Using Creativity as a Weapon in the Fight for Global Sustainability

It is that time of year. Trends large and small decorate naughty and nice listicles. 2018 has been a stressful year for the marketing industry, as it has for the real world. But there are positive signs that give me hope for our shared future.

2018 saw the introduction of the most significant prize in the Cannes Lions pride. The Sustainable Development Goals Lions “celebrate creative problem solving, solutions or other initiatives that harness creativity and seek to positively impact the world.” With an unexpected 898 entries in its first year, it is clear that creativity is an important weapon in the journey to achieve the SDGs by 2030.

Powering deeds, not words, this is a kind of creativity that is different from old school CSR comms. A tiny Micronesian island was the first nation to build environmental protection into tourists visas. The Palau Pledge won the inaugural Sustainable Development Goals Grand Prix (and a boatload of other awards) as it changed immigration policy.

It is an ingenious idea. And unlike an ad slogan or travel poster, one that others could adopt.

Another example of innovative activism won the PR and Design Grand Prix. Trash Isles lobbied the UN to recognize the giant mass of plastic waste in the Pacific as a country. What a brilliant way to bring attention to a serious problem that no individual country can solve. In 10 years of studying the PR Lions, I think this is the first time an entry in the Public Affairs and Lobbying sub-category smashed through to the top award. Yet, given the serious nature of PA work, this is where creativity is needed the most.

Non-profit organizations are also showing the way. Norad, the Norwegian Agency for Development Cooperation, is shining a light on the UN’s 17 Sustainable Development Goals. Working with the inventive H+K team in Oslo, they created ‘The World’s Most Beautiful Night Trek’. This is a unique hiking trail up one of Norway’s beautiful mountains. Consisting of 17 light installations representing the SDGs, it literally illuminates the need to work together to achieve these goals by 2030.

Cause marketing has always done well in awards shows. But the growing trend to align with the SDGs isn’t driven by CMOs wanting to win more gongs. Corporations like Procter & Gamble (an H+K client) recognize it makes good business sense.

The smart people at Cannes didn’t invent the movement for brands to align their sustainability actions with the SDGs. I am proud that H+K is in advance of this trend. Better Impact™ was launched in 2017 to help our clients identify which of the 17 goals most align with their company’s performance, stakeholder values and purpose. It is something that corporations in all sectors are doing, as the architecture of the SDGs encourages partnerships and collaboration.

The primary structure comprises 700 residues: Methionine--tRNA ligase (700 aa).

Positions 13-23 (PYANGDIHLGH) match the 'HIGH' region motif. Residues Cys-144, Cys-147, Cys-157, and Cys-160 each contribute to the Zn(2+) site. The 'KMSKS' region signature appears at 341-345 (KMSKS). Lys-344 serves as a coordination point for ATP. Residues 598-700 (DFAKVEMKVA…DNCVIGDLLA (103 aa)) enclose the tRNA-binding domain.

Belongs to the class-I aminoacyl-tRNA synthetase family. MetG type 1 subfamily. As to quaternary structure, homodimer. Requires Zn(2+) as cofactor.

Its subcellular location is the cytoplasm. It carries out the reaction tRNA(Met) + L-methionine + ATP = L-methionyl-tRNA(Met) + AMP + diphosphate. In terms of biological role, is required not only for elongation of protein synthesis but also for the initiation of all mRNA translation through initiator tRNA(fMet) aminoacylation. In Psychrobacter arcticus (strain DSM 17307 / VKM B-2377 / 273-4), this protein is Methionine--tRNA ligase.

I am also proud that H+K is supporting WPP Common Ground in the quest to achieve SDG: 5 Gender Equality. Creativity can help gender balance the world, which in turn will fuel progress on ending poverty and other vital goals.

Even if they don’t explicitly call out an SDG, brands are using their influence to stand up for values such as gender equality. Diageo’s global CMO, Syl Saller, recently challenged her agencies to submit their statistics on gender diversity and pay gaps. As painful as those figures are, I applaud companies publicly using their power to make change happen faster.

As a Cannes jury member for the PR Lions, I saw first-hand that brands have well and truly accepted the challenge to act as a force for good. But it is about action not just awareness. “Tears are not enough” was a saying we coined in the jury room as we reviewed case after case addressing serious issues.

I can’t wait to see what’s entered in the SDG Lions for 2019. Not just to be inspired by the visionary ideas, but as a window on real change happening worldwide. In 2018, €323,280 from the SDG Lions entry fees were donated by Cannes Lions to projects advised by the UN. Let’s triple that for every new year until 2030.

This article was cross-posted on LinkedIn